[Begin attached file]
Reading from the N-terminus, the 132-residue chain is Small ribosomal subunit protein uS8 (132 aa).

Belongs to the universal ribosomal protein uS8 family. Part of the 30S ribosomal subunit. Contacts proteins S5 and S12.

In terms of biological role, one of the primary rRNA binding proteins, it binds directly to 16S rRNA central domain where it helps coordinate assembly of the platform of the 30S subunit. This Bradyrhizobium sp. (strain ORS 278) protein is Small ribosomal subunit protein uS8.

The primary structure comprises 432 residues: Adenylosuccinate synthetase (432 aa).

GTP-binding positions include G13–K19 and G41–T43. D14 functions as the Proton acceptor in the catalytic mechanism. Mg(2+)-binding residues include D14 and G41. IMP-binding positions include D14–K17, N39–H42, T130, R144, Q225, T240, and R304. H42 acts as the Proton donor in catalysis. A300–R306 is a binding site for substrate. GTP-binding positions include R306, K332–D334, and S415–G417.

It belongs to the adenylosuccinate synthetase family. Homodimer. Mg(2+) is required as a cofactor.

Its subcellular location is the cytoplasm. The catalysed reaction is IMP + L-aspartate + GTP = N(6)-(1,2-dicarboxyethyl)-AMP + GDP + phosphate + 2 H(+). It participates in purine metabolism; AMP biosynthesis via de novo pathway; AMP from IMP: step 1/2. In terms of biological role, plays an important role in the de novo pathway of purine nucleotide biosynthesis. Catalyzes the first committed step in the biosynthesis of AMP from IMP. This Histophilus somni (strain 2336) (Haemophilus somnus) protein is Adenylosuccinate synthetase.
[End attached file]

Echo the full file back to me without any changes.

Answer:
Reading from the N-terminus, the 132-residue chain is Small ribosomal subunit protein uS8 (132 aa).

Belongs to the universal ribosomal protein uS8 family. Part of the 30S ribosomal subunit. Contacts proteins S5 and S12.

In terms of biological role, one of the primary rRNA binding proteins, it binds directly to 16S rRNA central domain where it helps coordinate assembly of the platform of the 30S subunit. This Bradyrhizobium sp. (strain ORS 278) protein is Small ribosomal subunit protein uS8.

The primary structure comprises 432 residues: Adenylosuccinate synthetase (432 aa).

GTP-binding positions include G13–K19 and G41–T43. D14 functions as the Proton acceptor in the catalytic mechanism. Mg(2+)-binding residues include D14 and G41. IMP-binding positions include D14–K17, N39–H42, T130, R144, Q225, T240, and R304. H42 acts as the Proton donor in catalysis. A300–R306 is a binding site for substrate. GTP-binding positions include R306, K332–D334, and S415–G417.

It belongs to the adenylosuccinate synthetase family. Homodimer. Mg(2+) is required as a cofactor.

Its subcellular location is the cytoplasm. The catalysed reaction is IMP + L-aspartate + GTP = N(6)-(1,2-dicarboxyethyl)-AMP + GDP + phosphate + 2 H(+). It participates in purine metabolism; AMP biosynthesis via de novo pathway; AMP from IMP: step 1/2. In terms of biological role, plays an important role in the de novo pathway of purine nucleotide biosynthesis. Catalyzes the first committed step in the biosynthesis of AMP from IMP. This Histophilus somni (strain 2336) (Haemophilus somnus) protein is Adenylosuccinate synthetase.